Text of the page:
Working a Steelhead

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And Now You’re Mine Photo by Louis Cahill


I had the opportunity to watch my friend Jeff Hickman work a shy Steelhead the other day and his effort was exemplary.

Swinging flies for winter steelhead is a game of numbers, very small numbers. It’s a given when chasing winter fish that there may be limited numbers of fish present in the river. Even fewer of them will be willing to eat a swung fly. You can not afford to miss putting your fly in front of every fish. These fish are on the move so you never know where they will be. You have to be methodical and know that it could happen at any time.

When you really think about it, the mathematics of the system are remarkable. For those not familiar, the idea is pretty simple. You cast across the current far enough to cover any possible holding water and swing the fly down and across until it hangs directly below you. Strip in your line, make the same cast with exactly the same amount of line, step down stream the length of a fish and repeat. Granted, this is a gross oversimplification of a very nuanced technique but that’s the general idea. If you take the time to draw a picture, using a drafting compass you will see that the concentric circles your swinging fly makes cover the water with amazing efficiency. It’s a bit like Tai Chi. You are always striving for perfection.

After hours, or days, covering water in this way it can be heartbreaking when you find a fish who’s interested but won’t commit. Often a single tug is the only evidence that you have found a player. I had the opportunity to watch my friend Jeff Hickman work just such a shy player the other day and his effort was exemplary. Here’s how it went down.

Jeff was fishing through a run and got a timid pull on a purple and black fly. He immediately changed flies rather than show the fish the fly he had rejected a second time. A good call in any type of fishing. He went to a pink fly. The water had some color and pink generally gets a reaction. Jeff moved carefully back up stream and started the run again just as before. No way to know if this fish is moving or not so don’t take a chance. Cover the water. The second time through he got a little better pull but still no hookup. Again, he changed flies and moved back up stream. The fish had reacted well to pink so Jeff stayed with the color but tied on a smaller fly with a bit more weight. Subtler and in the fish’s face. The third time was the charm and the fish came to the net. It was great to watch. For me, the fish I work like that are the ones that mean the most. In the end it’s seduction, so when you find that player who won’t commit, take your time and do a little sweet talking. It’s that much sweeter when they come to hand.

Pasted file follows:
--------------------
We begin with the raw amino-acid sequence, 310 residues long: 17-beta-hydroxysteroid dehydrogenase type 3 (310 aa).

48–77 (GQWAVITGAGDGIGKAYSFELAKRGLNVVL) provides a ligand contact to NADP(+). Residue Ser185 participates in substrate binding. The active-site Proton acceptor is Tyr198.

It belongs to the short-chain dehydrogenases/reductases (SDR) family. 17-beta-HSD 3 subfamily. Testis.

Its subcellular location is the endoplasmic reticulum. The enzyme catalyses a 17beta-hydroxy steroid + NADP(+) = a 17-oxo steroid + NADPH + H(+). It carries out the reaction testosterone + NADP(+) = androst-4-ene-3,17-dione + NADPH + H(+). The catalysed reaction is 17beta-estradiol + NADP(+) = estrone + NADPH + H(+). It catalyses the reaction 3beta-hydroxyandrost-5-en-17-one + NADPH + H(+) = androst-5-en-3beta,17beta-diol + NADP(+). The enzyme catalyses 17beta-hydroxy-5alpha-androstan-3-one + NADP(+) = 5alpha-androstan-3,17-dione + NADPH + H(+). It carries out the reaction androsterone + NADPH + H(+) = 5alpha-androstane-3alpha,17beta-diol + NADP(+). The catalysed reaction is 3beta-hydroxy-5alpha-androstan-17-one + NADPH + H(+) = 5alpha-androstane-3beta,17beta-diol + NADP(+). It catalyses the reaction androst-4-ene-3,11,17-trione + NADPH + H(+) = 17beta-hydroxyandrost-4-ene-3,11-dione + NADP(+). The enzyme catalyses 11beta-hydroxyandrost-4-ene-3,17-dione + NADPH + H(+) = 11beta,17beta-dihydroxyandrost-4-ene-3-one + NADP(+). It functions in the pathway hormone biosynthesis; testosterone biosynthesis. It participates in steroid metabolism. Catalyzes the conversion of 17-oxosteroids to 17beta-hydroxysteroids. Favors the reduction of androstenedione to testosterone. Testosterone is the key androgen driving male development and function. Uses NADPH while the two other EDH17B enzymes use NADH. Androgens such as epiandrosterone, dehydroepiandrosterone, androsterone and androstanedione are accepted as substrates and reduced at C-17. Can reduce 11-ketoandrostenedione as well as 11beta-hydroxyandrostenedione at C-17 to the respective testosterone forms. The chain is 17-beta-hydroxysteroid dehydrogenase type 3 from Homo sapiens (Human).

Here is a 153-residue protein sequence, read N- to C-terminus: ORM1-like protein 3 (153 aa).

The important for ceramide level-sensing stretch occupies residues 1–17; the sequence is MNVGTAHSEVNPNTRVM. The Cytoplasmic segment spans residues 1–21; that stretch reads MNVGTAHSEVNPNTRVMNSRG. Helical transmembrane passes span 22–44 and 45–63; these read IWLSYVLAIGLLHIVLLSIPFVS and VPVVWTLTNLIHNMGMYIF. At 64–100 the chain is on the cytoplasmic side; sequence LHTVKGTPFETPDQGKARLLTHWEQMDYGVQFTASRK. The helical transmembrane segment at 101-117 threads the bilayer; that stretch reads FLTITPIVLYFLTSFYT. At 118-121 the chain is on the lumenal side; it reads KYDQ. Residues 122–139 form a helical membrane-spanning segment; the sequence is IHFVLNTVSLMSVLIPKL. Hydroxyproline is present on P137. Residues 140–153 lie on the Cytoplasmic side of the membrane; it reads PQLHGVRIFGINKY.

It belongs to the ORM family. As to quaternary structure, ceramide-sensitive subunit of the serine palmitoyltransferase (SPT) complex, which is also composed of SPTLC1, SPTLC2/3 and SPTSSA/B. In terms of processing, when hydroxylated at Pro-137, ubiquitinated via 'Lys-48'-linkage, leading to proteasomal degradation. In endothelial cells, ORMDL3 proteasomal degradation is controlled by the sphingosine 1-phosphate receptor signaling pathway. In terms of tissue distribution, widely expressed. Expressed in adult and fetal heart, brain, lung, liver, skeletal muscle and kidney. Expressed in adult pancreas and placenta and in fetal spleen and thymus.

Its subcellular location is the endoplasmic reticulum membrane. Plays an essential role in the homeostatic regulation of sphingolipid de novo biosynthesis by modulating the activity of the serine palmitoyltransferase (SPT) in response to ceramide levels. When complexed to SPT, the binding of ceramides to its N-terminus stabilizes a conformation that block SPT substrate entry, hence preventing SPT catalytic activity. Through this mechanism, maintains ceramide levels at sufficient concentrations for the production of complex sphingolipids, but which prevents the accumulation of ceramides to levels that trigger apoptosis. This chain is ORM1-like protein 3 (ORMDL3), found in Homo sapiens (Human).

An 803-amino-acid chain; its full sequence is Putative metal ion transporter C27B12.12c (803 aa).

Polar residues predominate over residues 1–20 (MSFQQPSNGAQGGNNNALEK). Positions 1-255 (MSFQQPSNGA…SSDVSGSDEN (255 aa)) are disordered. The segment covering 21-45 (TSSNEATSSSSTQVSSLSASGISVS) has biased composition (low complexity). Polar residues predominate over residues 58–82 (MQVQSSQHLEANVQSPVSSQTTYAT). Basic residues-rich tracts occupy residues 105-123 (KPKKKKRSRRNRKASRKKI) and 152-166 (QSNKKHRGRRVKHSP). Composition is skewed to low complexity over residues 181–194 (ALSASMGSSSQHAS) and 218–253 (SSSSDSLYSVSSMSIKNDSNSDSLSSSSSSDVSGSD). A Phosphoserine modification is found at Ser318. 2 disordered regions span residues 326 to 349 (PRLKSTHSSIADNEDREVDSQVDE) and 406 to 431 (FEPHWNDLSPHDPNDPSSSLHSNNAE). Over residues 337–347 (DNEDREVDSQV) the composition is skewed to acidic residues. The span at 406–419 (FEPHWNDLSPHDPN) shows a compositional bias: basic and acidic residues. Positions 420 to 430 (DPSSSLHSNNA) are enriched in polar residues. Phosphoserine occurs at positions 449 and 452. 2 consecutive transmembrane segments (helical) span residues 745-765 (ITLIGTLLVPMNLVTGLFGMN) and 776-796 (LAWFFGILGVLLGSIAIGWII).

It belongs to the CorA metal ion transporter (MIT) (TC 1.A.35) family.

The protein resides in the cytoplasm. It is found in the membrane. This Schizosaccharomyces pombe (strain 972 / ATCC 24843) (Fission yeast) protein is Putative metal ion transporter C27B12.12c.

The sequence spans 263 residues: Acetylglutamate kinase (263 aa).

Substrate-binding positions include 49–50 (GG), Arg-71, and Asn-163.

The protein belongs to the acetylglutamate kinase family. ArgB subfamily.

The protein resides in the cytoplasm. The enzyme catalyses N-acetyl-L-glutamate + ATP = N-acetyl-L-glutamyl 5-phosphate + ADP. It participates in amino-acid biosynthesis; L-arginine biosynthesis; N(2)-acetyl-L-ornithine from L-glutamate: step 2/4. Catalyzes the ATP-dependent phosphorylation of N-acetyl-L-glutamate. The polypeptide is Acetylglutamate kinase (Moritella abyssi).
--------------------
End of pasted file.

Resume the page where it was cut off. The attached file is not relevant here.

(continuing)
Louis Cahill
Gink & Gasoline
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7 thoughts on “Working a Steelhead

  1. That fires me up!!! To bad the season is over on the east. Will have to do some exploring in Ohio and Farther north in NY to find some bigger water to practice with the long rod on.

    I would comment on the photo but it’s a given on how good yours are, but the fact that i know your down in the keys i’ll just stick with a YOU SUCK and i hope your tarpon gets eaten by a shark. Charlie loves you.

  2. Great shot man! Jeff’s a true master of the swing and a kick in the pants to fish with! He sent me your link a couple weeks back after you guys had fished the Clack and it looks like you got some great images!

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